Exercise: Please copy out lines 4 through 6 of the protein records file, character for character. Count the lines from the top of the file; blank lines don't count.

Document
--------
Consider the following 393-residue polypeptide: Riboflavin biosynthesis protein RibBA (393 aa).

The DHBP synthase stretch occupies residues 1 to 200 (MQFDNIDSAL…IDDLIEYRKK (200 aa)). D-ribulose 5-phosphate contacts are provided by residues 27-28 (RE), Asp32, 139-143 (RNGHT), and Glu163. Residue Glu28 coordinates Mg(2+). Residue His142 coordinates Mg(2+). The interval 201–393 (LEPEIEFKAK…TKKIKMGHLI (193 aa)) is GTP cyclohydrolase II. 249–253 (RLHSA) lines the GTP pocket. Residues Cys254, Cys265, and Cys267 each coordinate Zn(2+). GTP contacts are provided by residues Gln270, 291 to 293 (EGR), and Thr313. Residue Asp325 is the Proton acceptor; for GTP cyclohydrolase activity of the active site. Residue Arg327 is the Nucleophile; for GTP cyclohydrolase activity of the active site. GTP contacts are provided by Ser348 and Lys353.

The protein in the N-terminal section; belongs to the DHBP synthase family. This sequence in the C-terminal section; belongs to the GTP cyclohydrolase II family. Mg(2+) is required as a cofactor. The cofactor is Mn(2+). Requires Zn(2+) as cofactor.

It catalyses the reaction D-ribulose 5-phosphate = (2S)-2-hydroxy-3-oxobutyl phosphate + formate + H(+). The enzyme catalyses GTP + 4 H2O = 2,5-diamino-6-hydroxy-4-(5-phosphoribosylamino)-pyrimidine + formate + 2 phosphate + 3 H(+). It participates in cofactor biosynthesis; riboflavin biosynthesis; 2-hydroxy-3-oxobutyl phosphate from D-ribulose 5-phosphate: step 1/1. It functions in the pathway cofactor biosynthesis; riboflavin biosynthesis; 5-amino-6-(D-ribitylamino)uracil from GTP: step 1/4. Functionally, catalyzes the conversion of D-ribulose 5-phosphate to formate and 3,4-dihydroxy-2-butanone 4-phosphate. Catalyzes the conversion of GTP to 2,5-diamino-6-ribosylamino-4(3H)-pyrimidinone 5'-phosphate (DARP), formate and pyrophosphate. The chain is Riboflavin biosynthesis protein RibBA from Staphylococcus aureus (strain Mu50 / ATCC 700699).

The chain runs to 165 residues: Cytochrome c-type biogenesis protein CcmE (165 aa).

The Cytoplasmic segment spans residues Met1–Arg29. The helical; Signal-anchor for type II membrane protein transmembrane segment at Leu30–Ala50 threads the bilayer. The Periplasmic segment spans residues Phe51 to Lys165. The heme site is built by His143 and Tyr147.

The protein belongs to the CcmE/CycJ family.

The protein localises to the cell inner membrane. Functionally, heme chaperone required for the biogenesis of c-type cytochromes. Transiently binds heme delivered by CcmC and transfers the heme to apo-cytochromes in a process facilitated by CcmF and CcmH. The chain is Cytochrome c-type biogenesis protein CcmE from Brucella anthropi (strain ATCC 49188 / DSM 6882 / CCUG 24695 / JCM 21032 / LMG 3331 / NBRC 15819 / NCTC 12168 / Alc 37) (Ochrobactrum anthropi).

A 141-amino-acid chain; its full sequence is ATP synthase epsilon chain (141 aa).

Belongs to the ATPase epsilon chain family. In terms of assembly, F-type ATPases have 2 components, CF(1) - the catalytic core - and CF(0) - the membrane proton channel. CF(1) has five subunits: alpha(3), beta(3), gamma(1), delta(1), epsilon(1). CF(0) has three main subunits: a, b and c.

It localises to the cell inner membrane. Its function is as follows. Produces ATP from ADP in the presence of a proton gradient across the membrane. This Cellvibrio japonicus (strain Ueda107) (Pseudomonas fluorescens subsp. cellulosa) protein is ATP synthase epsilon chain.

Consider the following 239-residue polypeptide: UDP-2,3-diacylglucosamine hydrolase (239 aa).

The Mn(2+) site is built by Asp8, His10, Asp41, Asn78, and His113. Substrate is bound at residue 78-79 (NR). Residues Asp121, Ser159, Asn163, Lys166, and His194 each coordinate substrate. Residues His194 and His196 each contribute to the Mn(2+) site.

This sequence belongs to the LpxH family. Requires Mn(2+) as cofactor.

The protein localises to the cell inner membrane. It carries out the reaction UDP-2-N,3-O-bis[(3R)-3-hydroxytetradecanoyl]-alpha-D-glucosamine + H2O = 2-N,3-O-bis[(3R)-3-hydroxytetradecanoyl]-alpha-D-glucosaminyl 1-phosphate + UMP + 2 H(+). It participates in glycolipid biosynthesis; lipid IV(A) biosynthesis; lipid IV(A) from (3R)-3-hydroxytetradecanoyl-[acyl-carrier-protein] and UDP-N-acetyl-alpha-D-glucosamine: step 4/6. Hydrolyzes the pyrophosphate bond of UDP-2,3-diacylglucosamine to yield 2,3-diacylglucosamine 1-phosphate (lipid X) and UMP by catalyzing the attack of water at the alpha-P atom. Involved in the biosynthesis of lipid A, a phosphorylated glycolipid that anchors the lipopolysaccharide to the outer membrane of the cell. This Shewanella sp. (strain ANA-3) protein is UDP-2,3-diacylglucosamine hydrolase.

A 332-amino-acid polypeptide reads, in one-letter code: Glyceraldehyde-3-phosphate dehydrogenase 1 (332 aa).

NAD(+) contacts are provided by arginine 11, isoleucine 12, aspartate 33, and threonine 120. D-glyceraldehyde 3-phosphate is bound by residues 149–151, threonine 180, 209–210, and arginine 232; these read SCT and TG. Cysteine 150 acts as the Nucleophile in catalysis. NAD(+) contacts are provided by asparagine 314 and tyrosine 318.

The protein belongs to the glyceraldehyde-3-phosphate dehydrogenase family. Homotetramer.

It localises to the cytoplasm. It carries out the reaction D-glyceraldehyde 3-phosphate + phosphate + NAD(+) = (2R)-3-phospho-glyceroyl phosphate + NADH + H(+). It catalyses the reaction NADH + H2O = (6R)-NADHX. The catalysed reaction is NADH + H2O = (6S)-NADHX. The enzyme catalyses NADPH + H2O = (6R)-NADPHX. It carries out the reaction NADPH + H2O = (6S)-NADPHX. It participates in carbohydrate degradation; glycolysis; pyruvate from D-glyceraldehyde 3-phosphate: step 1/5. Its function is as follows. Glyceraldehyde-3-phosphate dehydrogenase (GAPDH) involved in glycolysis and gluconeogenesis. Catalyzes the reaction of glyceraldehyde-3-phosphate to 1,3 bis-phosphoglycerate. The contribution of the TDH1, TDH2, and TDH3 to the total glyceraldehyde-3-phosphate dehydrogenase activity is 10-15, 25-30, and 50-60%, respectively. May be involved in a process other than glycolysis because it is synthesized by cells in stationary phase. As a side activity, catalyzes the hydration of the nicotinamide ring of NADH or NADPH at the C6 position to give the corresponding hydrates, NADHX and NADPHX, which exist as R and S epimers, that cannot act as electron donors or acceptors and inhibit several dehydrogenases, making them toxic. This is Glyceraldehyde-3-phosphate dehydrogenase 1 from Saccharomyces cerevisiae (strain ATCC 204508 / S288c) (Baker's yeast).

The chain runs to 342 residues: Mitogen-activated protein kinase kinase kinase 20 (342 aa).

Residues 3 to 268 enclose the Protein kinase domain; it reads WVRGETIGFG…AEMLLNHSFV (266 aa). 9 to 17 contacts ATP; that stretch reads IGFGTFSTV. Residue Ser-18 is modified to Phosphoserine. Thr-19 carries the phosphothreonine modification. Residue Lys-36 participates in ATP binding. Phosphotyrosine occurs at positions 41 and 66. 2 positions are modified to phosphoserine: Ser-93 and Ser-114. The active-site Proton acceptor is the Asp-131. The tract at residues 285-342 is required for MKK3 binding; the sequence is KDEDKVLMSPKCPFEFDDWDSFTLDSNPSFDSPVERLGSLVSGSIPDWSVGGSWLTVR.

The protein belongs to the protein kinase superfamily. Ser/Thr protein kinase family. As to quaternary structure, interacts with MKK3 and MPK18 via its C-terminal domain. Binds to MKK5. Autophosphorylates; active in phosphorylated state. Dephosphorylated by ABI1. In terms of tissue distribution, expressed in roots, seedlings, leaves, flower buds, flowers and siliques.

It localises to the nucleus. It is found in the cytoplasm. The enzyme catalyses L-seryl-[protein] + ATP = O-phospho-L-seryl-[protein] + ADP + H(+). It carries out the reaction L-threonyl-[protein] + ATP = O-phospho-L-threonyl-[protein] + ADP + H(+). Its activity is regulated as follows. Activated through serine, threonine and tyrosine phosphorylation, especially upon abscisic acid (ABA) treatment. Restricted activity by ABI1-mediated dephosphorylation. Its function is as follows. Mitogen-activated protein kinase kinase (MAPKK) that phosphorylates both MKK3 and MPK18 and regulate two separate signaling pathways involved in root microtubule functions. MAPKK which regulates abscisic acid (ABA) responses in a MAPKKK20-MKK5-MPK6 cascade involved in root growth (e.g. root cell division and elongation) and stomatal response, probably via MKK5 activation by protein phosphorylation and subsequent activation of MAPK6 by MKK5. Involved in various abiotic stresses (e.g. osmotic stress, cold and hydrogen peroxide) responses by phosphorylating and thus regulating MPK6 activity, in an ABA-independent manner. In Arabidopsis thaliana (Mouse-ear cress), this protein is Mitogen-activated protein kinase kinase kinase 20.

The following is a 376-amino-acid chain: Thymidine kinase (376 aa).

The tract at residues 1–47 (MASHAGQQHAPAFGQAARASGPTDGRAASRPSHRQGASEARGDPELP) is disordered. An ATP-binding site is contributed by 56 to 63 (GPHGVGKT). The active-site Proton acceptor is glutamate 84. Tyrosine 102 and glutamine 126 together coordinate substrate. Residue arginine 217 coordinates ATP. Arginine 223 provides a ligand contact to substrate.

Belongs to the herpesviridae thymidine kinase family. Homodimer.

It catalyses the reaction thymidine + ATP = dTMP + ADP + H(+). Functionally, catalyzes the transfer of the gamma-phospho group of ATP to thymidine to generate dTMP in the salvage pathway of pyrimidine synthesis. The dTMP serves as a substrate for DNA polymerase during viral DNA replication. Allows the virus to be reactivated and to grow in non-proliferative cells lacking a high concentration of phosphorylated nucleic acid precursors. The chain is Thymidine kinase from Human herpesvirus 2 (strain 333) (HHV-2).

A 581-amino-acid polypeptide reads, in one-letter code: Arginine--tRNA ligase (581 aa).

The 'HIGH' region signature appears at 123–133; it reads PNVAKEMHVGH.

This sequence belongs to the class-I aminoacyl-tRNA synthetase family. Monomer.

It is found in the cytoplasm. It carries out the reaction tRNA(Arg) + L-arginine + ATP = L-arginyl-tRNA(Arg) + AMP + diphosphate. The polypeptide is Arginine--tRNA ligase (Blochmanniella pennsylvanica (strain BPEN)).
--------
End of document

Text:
It catalyses the reaction D-ribulose 5-phosphate = (2S)-2-hydroxy-3-oxobutyl phosphate + formate + H(+). The enzyme catalyses GTP + 4 H2O = 2,5-diamino-6-hydroxy-4-(5-phosphoribosylamino)-pyrimidine + formate + 2 phosphate + 3 H(+). It participates in cofactor biosynthesis; riboflavin biosynthesis; 2-hydroxy-3-oxobutyl phosphate from D-ribulose 5-phosphate: step 1/1. It functions in the pathway cofactor biosynthesis; riboflavin biosynthesis; 5-amino-6-(D-ribitylamino)uracil from GTP: step 1/4. Functionally, catalyzes the conversion of D-ribulose 5-phosphate to formate and 3,4-dihydroxy-2-butanone 4-phosphate. Catalyzes the conversion of GTP to 2,5-diamino-6-ribosylamino-4(3H)-pyrimidinone 5'-phosphate (DARP), formate and pyrophosphate. The chain is Riboflavin biosynthesis protein RibBA from Staphylococcus aureus (strain Mu50 / ATCC 700699).

The chain runs to 165 residues: Cytochrome c-type biogenesis protein CcmE (165 aa).

The Cytoplasmic segment spans residues Met1–Arg29. The helical; Signal-anchor for type II membrane protein transmembrane segment at Leu30–Ala50 threads the bilayer. The Periplasmic segment spans residues Phe51 to Lys165. The heme site is built by His143 and Tyr147.